by most accounts the government is the source of more grievance than gratitude, Cambodians’
desire for stability above all else engenders complacency and the maintenance of the status quo.

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Education and fragility in Cambodia; IIEP research papers; 2011


International Institute for Educational Planning

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5 Cambodia in the coming years

‘The Cambodia of the coming decade will not be like the Cambodia of the last decade’
(Interagency Confl ict Assessment, 2009). The country has the opportunity to turn a corner if key
actors can maintain a stable state while mitigating patronage and corruption, diversifying the
economy, and improving social services. However, if it avoids these signifi cant reforms, it risks a
return to instability and violence (2009: 3). While many challenges are to come, a few stand out
as potentially major drivers of fragility over the next decade.

5.1 Demographic changes

While yet to exert signifi cant political pressure, the disproportionally large younger generation is
more materialistic and thus increasingly likely to disavow the status quo for promises of upward
mobility in a climate of rising expectations. Having never been formally taught of the genocide
or experienced Vietnamese occupation, Cambodian youth may be much less motivated to
maintain ‘stability at any cost’. While this erosion of the collective memory has the potential to
yield a foundation for activism, it also exposes the threat of reprisals by a strict government
should the system be shaken.

The demographic shift, decline in traditional livelihoods, and the recent saturation or
decline of major industries all suggest increased competition for jobs and consequently youth
unemployment. While youth joblessness may well be a driver of instability in terms of gang
involvement, drug use, and crime, this group has yet to contribute signifi cantly to fragility at a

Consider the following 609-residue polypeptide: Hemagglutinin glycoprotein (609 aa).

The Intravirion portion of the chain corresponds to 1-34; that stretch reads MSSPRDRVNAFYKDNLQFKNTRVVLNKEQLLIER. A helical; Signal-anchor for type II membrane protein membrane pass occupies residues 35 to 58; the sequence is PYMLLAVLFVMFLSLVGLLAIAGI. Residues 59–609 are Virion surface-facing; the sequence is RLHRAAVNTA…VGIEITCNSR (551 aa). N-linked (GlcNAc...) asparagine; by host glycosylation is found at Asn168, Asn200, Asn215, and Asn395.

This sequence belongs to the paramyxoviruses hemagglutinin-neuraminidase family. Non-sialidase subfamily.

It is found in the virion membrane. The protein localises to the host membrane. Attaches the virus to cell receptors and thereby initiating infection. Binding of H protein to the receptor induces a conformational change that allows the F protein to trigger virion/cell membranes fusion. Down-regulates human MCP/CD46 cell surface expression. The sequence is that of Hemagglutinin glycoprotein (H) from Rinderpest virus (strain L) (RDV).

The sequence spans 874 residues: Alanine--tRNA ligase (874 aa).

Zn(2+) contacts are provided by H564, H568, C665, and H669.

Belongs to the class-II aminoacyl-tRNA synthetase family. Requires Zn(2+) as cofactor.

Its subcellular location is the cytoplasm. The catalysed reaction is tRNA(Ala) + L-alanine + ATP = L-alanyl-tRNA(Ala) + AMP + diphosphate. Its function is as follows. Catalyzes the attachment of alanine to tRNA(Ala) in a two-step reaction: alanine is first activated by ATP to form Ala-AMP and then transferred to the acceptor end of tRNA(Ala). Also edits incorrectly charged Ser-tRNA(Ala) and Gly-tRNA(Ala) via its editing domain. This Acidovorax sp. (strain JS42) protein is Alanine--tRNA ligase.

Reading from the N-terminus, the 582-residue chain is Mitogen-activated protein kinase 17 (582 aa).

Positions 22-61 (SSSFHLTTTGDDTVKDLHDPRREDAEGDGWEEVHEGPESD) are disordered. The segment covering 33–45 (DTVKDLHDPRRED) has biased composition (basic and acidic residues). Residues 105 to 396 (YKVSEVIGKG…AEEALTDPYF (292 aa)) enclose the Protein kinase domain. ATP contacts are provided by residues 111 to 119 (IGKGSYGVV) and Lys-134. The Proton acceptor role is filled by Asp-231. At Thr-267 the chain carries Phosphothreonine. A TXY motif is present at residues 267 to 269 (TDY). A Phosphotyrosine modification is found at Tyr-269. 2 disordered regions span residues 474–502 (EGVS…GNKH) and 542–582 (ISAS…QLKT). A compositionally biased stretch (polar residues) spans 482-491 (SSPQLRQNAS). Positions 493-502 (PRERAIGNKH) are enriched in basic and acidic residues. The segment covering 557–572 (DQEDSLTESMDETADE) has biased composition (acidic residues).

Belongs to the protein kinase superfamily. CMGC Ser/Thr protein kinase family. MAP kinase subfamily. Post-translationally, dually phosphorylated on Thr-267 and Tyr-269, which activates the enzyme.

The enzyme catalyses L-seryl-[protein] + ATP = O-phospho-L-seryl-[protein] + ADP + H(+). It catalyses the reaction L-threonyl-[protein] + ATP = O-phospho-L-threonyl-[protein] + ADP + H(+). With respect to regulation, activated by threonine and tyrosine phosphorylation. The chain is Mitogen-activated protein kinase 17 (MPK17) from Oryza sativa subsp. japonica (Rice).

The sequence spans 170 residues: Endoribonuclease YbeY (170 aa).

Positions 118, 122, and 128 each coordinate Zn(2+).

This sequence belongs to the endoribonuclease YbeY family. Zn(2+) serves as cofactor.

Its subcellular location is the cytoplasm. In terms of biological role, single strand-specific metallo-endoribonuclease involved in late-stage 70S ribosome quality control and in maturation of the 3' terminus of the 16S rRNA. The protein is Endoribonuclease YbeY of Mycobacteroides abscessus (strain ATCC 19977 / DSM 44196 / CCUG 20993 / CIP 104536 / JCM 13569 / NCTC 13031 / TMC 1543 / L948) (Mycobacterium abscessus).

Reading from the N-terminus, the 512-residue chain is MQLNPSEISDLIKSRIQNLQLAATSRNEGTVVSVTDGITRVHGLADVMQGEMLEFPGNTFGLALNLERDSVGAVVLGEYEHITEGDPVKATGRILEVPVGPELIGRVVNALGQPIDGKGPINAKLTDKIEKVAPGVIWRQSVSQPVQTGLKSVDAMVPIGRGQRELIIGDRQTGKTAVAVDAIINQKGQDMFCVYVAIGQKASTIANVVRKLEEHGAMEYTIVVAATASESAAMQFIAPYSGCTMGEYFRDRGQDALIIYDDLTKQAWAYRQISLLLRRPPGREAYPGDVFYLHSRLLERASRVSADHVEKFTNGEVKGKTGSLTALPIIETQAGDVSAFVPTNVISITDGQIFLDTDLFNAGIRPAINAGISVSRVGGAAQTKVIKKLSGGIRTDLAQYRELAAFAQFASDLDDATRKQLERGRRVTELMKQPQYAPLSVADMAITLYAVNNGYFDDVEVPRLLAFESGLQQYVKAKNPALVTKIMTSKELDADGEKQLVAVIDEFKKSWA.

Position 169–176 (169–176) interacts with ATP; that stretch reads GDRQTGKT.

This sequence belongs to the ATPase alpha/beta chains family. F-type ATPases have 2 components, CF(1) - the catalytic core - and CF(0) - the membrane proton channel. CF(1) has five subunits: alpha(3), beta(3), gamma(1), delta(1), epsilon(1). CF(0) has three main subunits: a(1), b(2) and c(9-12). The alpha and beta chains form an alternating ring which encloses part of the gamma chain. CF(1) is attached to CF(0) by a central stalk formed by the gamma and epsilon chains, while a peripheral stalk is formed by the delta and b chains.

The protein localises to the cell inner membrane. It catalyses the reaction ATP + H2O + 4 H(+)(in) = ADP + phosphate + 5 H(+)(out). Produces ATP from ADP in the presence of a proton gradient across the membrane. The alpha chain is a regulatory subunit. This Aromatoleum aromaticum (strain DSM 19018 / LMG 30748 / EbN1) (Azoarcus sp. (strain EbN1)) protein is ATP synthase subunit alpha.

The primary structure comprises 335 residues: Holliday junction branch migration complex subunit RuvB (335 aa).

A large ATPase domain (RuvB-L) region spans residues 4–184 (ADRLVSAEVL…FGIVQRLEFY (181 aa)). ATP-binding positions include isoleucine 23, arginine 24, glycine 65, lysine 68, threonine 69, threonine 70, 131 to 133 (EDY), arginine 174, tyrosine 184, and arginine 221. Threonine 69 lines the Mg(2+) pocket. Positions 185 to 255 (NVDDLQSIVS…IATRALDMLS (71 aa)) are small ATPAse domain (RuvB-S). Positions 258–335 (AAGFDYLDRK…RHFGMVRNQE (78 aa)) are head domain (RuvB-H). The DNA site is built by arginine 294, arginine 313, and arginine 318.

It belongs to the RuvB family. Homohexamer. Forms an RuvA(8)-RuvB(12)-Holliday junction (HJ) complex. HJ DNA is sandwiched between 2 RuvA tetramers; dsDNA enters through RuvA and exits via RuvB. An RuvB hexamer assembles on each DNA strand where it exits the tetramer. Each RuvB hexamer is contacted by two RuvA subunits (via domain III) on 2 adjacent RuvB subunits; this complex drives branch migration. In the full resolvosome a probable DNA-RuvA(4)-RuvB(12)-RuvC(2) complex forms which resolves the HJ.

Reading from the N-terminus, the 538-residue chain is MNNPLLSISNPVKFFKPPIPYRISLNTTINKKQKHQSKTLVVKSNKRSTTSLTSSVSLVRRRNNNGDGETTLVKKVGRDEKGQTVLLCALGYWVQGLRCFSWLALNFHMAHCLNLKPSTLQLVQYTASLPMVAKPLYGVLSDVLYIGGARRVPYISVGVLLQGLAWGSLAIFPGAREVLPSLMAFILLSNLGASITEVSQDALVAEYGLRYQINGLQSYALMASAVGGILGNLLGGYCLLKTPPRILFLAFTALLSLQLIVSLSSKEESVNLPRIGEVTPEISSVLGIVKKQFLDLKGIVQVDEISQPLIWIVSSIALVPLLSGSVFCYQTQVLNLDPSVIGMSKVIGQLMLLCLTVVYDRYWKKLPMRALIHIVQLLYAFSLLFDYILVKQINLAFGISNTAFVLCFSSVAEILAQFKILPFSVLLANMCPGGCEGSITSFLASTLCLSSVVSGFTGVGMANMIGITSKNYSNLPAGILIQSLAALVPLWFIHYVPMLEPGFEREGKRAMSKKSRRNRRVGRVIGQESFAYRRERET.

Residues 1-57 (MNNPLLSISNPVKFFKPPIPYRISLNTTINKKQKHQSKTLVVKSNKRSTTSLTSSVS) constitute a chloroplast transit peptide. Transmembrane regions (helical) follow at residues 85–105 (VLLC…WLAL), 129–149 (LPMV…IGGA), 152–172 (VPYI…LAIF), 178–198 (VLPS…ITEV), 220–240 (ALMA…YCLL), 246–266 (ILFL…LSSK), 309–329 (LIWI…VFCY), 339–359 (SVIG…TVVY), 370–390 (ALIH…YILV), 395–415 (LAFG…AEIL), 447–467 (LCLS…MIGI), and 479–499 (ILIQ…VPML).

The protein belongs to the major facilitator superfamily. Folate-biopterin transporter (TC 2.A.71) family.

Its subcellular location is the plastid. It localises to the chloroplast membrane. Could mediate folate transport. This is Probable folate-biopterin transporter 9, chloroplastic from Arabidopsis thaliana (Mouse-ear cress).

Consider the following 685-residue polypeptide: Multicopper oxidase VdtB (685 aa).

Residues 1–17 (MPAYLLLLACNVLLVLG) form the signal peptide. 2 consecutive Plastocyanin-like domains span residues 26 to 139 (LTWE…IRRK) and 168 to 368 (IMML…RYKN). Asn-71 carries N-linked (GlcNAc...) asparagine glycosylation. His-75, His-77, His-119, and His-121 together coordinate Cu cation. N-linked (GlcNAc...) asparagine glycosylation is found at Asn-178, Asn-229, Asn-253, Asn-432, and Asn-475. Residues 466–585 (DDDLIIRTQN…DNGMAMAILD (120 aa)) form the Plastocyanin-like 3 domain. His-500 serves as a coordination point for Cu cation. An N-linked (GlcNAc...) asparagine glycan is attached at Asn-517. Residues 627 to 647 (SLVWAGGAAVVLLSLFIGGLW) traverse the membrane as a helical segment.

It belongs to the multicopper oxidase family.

macro level. That said, there is evidence that the government is concerned: in contradiction to
years of eff ort to demobilize its oversized army, the government in 2006 passed a conscription
law making young Cambodian men liable to serve a mandatory 18 months in the military.
Some sources have suggested that one motivation for this move is to stave off a looming
unemployment crisis (BBC, 2006).

5.2 Perpetuation of patronage

The same immunities to change which have seduced the current generation into imitating
the mistakes of the previous ones are likely to perpetuate. For example, the recent increase in
young males joining violent gangs is characteristic of mostly the wealthy and privileged male
demographic in Cambodia. Mimicking society’s patronage hierarchy, wealthy young people
benefi t from powerful familial or intra-familial connections, which allow them to join alliances
with other privileged young men to manage supporters from the less privileged class. The
privileged youth reward loyalty from the less privileged with protection and other material
benefi ts in gang participation. The Cambodian people ‘accept the oppressive, corrupts and
violent behaviour of patrons in return for a degree of societal stability’ in these youth gangs.
This is one example of social organization among youth that arises because of lack of other
cohesive community or social structures in their demographic. This means that the patronage
system is reinforced and legitimized in Cambodian society even among youth in an unhealthy
way (Gender and Development for Cambodia, 2003).